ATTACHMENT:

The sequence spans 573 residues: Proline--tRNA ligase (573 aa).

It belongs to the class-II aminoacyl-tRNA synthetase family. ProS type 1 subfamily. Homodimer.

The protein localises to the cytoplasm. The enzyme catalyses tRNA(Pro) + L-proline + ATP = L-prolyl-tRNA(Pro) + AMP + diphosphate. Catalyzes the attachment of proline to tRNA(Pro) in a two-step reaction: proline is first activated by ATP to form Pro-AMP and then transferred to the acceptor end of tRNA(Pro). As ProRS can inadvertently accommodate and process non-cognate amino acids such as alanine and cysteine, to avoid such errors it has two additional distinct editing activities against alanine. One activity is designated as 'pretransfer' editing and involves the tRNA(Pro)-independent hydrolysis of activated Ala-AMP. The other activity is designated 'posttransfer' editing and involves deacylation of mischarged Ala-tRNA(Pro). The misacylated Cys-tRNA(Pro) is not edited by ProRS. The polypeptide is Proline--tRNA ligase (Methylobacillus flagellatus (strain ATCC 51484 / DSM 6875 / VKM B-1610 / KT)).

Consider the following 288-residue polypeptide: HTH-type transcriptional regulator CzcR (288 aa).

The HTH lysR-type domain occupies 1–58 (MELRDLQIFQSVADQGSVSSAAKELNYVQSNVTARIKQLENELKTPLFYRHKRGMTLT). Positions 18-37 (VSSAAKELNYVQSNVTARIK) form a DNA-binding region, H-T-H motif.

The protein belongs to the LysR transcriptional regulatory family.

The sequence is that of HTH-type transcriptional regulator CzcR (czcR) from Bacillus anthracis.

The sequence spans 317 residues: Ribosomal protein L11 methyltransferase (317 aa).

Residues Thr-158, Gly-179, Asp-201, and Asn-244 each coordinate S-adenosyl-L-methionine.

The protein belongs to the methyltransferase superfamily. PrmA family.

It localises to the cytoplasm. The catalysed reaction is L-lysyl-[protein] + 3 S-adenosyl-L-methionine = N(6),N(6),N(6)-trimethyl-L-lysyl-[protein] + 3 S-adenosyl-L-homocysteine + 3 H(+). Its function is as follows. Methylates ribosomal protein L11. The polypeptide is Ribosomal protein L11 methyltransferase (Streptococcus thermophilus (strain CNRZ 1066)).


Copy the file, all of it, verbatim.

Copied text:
The sequence spans 573 residues: Proline--tRNA ligase (573 aa).

It belongs to the class-II aminoacyl-tRNA synthetase family. ProS type 1 subfamily. Homodimer.

The protein localises to the cytoplasm. The enzyme catalyses tRNA(Pro) + L-proline + ATP = L-prolyl-tRNA(Pro) + AMP + diphosphate. Catalyzes the attachment of proline to tRNA(Pro) in a two-step reaction: proline is first activated by ATP to form Pro-AMP and then transferred to the acceptor end of tRNA(Pro). As ProRS can inadvertently accommodate and process non-cognate amino acids such as alanine and cysteine, to avoid such errors it has two additional distinct editing activities against alanine. One activity is designated as 'pretransfer' editing and involves the tRNA(Pro)-independent hydrolysis of activated Ala-AMP. The other activity is designated 'posttransfer' editing and involves deacylation of mischarged Ala-tRNA(Pro). The misacylated Cys-tRNA(Pro) is not edited by ProRS. The polypeptide is Proline--tRNA ligase (Methylobacillus flagellatus (strain ATCC 51484 / DSM 6875 / VKM B-1610 / KT)).

Consider the following 288-residue polypeptide: HTH-type transcriptional regulator CzcR (288 aa).

The HTH lysR-type domain occupies 1–58 (MELRDLQIFQSVADQGSVSSAAKELNYVQSNVTARIKQLENELKTPLFYRHKRGMTLT). Positions 18-37 (VSSAAKELNYVQSNVTARIK) form a DNA-binding region, H-T-H motif.

The protein belongs to the LysR transcriptional regulatory family.

The sequence is that of HTH-type transcriptional regulator CzcR (czcR) from Bacillus anthracis.

The sequence spans 317 residues: Ribosomal protein L11 methyltransferase (317 aa).

Residues Thr-158, Gly-179, Asp-201, and Asn-244 each coordinate S-adenosyl-L-methionine.

The protein belongs to the methyltransferase superfamily. PrmA family.

It localises to the cytoplasm. The catalysed reaction is L-lysyl-[protein] + 3 S-adenosyl-L-methionine = N(6),N(6),N(6)-trimethyl-L-lysyl-[protein] + 3 S-adenosyl-L-homocysteine + 3 H(+). Its function is as follows. Methylates ribosomal protein L11. The polypeptide is Ribosomal protein L11 methyltransferase (Streptococcus thermophilus (strain CNRZ 1066)).